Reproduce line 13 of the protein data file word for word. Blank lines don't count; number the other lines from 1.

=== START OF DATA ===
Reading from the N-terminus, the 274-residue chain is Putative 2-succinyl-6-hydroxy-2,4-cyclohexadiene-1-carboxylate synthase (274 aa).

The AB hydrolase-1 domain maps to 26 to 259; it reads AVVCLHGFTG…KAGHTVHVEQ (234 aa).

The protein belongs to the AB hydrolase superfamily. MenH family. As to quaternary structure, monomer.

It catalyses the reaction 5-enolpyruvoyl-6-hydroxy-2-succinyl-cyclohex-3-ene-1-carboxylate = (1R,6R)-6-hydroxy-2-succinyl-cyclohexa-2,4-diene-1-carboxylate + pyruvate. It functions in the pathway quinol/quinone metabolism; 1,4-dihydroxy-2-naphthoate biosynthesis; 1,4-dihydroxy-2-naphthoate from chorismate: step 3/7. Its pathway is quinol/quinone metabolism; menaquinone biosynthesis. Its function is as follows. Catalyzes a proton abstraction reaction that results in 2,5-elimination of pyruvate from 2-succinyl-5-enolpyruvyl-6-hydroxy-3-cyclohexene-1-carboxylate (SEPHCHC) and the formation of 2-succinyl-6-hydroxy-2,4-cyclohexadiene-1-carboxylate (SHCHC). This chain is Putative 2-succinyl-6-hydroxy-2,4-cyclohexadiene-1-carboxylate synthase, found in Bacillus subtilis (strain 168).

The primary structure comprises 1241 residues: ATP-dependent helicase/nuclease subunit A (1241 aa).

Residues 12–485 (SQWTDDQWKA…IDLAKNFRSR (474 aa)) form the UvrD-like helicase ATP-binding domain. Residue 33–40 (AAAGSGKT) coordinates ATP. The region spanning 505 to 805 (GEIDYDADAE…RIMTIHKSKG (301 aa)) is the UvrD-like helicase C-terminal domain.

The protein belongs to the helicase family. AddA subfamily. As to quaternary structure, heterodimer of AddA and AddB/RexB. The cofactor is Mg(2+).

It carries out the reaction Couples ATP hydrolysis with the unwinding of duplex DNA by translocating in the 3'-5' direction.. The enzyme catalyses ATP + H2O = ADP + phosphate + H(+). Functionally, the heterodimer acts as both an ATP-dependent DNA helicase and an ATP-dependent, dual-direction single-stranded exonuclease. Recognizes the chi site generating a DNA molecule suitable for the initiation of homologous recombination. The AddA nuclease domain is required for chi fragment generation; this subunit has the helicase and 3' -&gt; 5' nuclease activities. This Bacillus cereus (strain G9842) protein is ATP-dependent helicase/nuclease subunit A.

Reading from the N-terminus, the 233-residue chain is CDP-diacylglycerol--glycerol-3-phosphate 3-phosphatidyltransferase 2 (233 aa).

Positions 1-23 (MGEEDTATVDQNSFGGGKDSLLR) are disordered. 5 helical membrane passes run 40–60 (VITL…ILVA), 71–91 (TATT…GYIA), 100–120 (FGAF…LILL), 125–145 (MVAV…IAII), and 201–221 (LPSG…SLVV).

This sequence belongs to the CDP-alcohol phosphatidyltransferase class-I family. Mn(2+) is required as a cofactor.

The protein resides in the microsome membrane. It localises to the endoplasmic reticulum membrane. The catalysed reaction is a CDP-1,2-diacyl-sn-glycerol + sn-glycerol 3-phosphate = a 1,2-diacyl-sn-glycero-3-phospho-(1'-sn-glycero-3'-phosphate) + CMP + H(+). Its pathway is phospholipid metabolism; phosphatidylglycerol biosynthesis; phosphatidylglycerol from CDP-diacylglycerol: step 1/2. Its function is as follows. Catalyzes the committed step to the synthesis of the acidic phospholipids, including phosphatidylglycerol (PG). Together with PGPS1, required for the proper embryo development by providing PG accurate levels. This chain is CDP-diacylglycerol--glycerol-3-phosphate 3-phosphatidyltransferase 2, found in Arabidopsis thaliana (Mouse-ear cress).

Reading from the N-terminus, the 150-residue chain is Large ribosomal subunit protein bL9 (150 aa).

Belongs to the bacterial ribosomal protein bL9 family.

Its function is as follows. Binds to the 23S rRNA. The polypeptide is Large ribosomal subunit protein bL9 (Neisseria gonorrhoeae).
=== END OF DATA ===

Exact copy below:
Reading from the N-terminus, the 150-residue chain is Large ribosomal subunit protein bL9 (150 aa).